Over the past week we were lucky enough to pop down to London for a couple of days to visit that well known flower show: RHS Chelsea and to take in some of the other sites in the capital. What was interesting about this trip was that the last time I visited London, I wasn’t sketching (at least not like I am now, on a very regular basis). But what it also made me think was, I am sketching, but probably not enough, and maybe not spontaneously enough! I managed to sketch some key scenes but I also missed other opportunities such as sketching on the tube and sketching the rather dramatic routes around Euston where we stayed. That said, there were other things that got in the way! No matter, I have more of a visual record from the sketches I did do and it has made me think further about my sketching practice and what I want to evolve it into!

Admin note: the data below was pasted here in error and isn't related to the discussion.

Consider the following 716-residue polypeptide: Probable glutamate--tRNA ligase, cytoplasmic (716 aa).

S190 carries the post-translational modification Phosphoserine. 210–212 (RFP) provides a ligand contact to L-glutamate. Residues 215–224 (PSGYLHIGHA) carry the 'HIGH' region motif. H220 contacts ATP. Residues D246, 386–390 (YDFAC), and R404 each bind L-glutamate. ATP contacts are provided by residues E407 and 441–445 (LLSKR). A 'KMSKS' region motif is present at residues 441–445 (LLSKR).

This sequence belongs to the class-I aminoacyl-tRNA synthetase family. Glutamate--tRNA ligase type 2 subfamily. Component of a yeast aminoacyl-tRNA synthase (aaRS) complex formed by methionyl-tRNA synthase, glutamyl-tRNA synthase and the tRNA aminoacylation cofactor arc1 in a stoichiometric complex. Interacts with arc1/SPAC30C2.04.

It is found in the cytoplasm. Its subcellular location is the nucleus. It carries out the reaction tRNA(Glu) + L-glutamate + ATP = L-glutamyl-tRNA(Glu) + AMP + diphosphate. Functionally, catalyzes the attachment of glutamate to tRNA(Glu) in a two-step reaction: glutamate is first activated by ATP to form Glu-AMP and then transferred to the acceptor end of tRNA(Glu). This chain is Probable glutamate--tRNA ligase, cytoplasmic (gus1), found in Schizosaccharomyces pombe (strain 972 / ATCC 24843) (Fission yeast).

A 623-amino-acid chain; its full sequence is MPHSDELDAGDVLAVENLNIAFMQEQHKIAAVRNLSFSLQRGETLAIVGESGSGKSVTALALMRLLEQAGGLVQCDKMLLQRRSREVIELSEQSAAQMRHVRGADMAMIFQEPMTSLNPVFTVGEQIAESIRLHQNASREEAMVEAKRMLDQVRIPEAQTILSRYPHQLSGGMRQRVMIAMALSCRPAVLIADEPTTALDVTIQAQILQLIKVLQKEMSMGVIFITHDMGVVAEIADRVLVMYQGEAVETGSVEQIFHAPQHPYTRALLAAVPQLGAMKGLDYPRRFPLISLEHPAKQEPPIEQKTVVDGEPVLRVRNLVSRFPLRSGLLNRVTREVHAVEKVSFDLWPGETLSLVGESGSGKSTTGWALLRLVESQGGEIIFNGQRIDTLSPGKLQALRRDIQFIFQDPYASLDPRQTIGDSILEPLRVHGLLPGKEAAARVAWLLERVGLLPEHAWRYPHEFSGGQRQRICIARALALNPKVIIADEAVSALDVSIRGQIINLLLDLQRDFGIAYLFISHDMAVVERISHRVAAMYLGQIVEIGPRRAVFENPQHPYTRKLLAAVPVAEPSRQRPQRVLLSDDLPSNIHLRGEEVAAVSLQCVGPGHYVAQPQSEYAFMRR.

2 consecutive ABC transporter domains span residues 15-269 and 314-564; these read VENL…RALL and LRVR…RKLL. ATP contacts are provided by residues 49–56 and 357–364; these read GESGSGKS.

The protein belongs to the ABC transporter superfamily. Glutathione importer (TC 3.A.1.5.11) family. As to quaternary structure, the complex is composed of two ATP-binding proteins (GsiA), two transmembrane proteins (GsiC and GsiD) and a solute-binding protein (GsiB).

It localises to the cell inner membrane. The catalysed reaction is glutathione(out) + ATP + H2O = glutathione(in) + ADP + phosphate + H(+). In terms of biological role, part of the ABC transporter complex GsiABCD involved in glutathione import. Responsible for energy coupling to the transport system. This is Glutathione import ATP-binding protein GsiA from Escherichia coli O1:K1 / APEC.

Chelsea was a challenge because there were just so many people! I wanted to ensure that I captured the essence of this spectacular show, but not in an obvious way. I wanted it to be about what I remember when I think of Chelsea so the sketches were quite poignant in what they represent: The gardens scene was done mid afternoon whilst waiting to meet up with someone (I never did find them) but I did manage to pass the time by sketching! What was interesting was the response by passers by! It seemed to me that sketching wasn’t something people did at Chelsea-they take pictures….. usually, with very expensive cameras! The middle scene was the lunchtime crowds in the picnic area. We were lucky to get a seat and, as you can imagine, I got the distinct impression that sketching was considered less worthy than eating! Finally, at the end of the day, we parked ourselves for a cup of tea before making our exit. What is Chelsea about if not Pimms and strawberries!